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October 13, 2022

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A storm in the Haday soy sauce cup affords food for thought

For your information, soy sauce is a dark brown sauce made by fermenting soy beans in salty water, an indispensable food flavoring in Chinese cooking.

Haday is a leading brewer of the sauce and has recently been facing charges of double standards after a number of social media platforms published a blitzkrieg of videos and articles condemning the No. 1 soy sauce maker in China for adopting different standards in its products for domestic and overseas markets.

In some of its overseas products, they claimed, one can find, clearly indicated on its labels, all natural ingredients, including water, soy beans and wheat, while in its domestic products, there is a line-up of additives: flavor enhancers, preservatives and sweeteners.

In a recent rebuttal of the charges, Haday stated that the fear of additives is groundless.

“Of the many kinds of food we come into contact with in our daily life, whether they are for domestic consumption or exports, most will use food additives. It is no exaggeration that food additives have become part and parcel of the modern food industry,” the company explained.

This was confirmed by industry observers.

According to the China Flavorings Association, all flavoring manufacturers would, in light of unified national standards, choose to use food additives scientifically and rationally, in view of differentiated market demands.

Chen Qiao, a doctor from PLA General Hospital, said in a recent interview that food additives are a “double-edged sword.” Their absence detracts much from the flavor, color and shelf life of the food in question, though the use of additives should be minimized in cooked food and red meat products.

While those with ulterior motives (in the words of Haday) seek to exploit the public’s irrational fear of additives, Haday does have a full spectrum of products catering to consumer penchant for flavorings, including those without food additives made for the domestic market.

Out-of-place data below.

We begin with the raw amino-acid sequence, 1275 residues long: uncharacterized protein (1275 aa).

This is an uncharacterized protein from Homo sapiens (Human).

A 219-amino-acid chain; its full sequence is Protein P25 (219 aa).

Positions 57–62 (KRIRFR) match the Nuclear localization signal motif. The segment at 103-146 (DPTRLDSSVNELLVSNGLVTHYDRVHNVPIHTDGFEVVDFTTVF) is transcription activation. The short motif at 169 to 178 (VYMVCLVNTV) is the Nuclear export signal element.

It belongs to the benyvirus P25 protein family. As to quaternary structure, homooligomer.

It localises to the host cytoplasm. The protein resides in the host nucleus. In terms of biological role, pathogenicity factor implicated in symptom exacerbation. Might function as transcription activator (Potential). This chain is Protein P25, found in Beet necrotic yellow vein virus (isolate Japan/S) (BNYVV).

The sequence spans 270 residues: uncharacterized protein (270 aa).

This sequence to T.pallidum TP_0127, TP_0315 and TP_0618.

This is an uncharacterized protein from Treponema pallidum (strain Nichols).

Haday started making additive-free products 10 years ago.

As a matter of fact, many of us do not need to go far to check up on the authenticity of Haday’s claims. I opened the refrigerator at home, and found one Zero Jinbiao Shengchou (gold-standard soy sauce used for cooking vegetables) which claims to be “palatable yet inexpensive,” with zero preservatives, zero sweeteners, zero colorants, zero monosodium glutamate, zero flavoring essence and spices, and zero defatted soy beans.

In actuality, this “zero” brand was even slightly cheaper than a similar product with additives. In its flagship online store, the “zero” brand is priced at 9.90 yuan (US$1.40), while its counterpart with additives is priced at 10.90 yuan, effectively debunking the myth that Haday is purveying its premium sauce to the more privileged overseas consumers.

Importantly, the flavorings association articulates its support for adversely impacted companies to resort to legal means in defending their legitimate rights, by bringing rumor-mongers to justice.

It is not easy in the digital era.

At the time when social media platforms have acquired the property, but not necessarily the responsibility, of media, it becomes easy for those with an agenda to mount a surprise attack on a target by fertilizing an avalanche of sensational videos or articles.

Unsophisticated audience would gorge themselves on these tidbits, take alarm, and then no amount of clarifications can make much difference.

While digital platforms are de facto media, it is surprising not all are subject to the kind of rigorous supervision due to traditional media.

And this felt immunity will encourage more platforms in hosting sensational but misleading disinformation.


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